I used to do this back in the early 2000s and that is where I found much of my current collection. I have been to a few flea markets over the last few years with limited success. However, I know other Atari collectors that have had some good scores. If you have the time this might be a fruitful avenue. One strategy would be to talk to sellers and let them know what you are looking for. Even bring pictures! They will then keep an eye out and bring it with them to sell. Establish a relationship and check back with them each week or every so often. Give them your contact information.
Tip #7: Start or join a local Atari user group.
If you live in a larger city there might be an Atari user group you could join. This would be a great way to meet people who usually have stuff they are willing to part with or swap for. If not, start your own Atari group! I am definitely planning on doing this in my city. I think this would be a great source of contacts for Atari hardware and software.
Tip #8: Explore and post in the Atari Age forums marketplace.
Atari Age can be a great place to find Atari stuff and prices that are generally less than what you would find on eBay. This is because the people buying and selling are collectors and enthusiasts and are often more motivated to offer a fair price. I have found local people this way. There is a special thread for want ads and you could make it clear that only local sellers should reply. Be sure you only post in the appropriate Marketplace forums. These kinds of posts are not welcome elsewhere on the forums and users will be quick to let you know that.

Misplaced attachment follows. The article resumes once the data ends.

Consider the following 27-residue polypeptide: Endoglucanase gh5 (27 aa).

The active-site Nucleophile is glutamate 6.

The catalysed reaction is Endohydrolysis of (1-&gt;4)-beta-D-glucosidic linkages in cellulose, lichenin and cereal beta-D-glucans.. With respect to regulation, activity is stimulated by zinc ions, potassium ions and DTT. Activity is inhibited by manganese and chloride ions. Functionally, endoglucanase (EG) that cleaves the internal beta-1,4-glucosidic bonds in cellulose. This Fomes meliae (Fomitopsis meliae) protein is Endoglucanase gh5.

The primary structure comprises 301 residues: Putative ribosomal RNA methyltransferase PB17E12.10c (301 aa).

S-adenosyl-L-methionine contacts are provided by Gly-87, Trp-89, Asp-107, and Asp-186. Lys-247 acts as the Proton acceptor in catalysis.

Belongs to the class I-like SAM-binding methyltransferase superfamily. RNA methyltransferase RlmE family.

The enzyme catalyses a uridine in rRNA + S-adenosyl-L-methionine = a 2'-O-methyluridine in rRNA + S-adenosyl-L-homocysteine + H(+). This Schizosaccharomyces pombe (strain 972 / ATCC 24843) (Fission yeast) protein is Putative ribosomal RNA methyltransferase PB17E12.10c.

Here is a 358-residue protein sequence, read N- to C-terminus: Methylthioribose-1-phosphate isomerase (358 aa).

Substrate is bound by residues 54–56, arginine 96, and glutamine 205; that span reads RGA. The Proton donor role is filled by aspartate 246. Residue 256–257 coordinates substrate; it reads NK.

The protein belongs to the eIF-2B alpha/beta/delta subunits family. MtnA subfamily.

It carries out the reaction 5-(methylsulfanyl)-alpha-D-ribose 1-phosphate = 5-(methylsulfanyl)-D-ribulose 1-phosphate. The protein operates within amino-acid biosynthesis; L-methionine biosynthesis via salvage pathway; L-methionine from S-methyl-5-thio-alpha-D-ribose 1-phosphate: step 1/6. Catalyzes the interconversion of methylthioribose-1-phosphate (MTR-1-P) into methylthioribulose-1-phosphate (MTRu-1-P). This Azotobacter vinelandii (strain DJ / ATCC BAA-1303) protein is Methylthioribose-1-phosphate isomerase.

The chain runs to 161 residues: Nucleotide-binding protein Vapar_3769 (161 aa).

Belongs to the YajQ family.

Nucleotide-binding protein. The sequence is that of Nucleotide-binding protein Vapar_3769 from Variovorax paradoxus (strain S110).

Tip #9: Attend a Vintage Computer Festival or other retrocomputing event.
If you are lucky enough to live within driving distance of a retro computing event such as the Vintage Computing Festivals you might be able to find good hardware and software from attendees who bring extra stuff they want to part with. These events usually set up a room where people can sell stuff. I recently attended the VCF East meeting in Wall, NJ and there was definitely some Atari items there to buy. I ended up buying a book I didn’t have.
Tip #10: Set up a booth or table at a local festival.
Most towns have one or more festivals that are held in the summer or fall. If you are really hardcore you could pay to have an Atari table or booth where you could meet people who might have stuff they are willing to part with. I have never done this and don’t know anyone who has so consider this a risky move. Most festivals charge at least $200-$300 for a table like this so it would really need to pay off to make it worth it. Might be a good way to advertise a new Atari user group while also looking for stuff to buy.
It gets harder and more expensive to find Atari hardware and software these days. The supply is shrinking and the interest is rising. What this means is that we all need to work harder to get those items that we are looking for. I have had moderate success with a few of the strategies listed above. I plan to try some of the others. I will update the list as I get from feedback and have new success stories to share. Let me know if something has worked for you and I will add it to the list. Happy hunting!